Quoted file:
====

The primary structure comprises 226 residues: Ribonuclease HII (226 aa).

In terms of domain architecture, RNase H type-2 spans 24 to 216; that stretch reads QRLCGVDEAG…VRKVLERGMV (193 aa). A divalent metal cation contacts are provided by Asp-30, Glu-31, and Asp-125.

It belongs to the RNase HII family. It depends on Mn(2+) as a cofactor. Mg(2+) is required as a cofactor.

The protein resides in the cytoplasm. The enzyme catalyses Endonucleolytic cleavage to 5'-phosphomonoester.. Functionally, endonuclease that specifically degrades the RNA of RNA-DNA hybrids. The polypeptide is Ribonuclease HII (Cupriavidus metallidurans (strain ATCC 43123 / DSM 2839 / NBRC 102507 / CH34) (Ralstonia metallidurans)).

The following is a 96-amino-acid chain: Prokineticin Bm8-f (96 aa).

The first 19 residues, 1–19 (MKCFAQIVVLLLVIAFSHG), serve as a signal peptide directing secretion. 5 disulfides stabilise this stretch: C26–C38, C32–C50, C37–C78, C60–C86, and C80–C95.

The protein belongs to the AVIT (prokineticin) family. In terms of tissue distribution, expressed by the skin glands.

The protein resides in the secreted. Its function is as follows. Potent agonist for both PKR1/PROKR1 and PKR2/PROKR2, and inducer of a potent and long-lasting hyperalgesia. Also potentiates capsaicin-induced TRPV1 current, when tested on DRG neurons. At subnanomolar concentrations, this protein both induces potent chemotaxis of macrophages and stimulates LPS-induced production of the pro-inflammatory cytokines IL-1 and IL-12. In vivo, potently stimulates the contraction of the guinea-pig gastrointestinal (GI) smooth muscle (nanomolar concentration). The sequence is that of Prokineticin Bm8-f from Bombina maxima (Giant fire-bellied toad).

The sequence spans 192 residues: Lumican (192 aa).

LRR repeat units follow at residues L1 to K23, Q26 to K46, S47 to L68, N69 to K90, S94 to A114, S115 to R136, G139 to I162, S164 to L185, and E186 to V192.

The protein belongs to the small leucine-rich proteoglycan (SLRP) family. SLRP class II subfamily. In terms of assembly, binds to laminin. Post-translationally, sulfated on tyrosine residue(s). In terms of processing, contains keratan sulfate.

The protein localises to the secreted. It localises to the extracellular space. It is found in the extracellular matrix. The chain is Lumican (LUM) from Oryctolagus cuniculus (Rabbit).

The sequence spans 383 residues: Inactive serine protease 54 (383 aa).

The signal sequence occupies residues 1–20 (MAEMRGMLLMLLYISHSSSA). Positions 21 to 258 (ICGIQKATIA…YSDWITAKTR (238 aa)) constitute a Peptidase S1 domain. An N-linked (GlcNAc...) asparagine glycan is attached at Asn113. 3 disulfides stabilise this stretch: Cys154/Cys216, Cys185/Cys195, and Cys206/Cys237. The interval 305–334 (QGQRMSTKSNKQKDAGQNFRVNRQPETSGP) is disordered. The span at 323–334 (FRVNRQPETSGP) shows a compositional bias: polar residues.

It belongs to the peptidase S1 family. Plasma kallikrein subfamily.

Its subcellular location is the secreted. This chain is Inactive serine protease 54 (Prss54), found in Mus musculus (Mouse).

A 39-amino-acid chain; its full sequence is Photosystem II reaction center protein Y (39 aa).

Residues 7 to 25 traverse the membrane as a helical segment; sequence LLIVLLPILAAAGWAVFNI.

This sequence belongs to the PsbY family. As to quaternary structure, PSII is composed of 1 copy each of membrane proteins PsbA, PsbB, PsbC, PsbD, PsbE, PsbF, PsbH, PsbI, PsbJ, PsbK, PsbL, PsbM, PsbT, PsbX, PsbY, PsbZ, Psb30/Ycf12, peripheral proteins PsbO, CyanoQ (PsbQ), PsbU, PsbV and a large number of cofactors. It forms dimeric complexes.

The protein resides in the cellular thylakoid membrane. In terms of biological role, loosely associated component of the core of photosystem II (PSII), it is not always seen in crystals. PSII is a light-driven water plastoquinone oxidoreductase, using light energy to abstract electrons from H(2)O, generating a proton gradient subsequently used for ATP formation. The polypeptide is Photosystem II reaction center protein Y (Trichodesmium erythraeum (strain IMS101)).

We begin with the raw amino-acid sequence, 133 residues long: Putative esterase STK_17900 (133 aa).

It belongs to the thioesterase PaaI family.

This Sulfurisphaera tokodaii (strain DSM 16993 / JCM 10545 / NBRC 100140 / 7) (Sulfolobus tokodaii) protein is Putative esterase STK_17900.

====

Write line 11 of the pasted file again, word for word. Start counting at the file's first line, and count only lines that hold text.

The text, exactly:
The protein belongs to the small leucine-rich proteoglycan (SLRP) family. SLRP class II subfamily. In terms of assembly, binds to laminin. Post-translationally, sulfated on tyrosine residue(s). In terms of processing, contains keratan sulfate.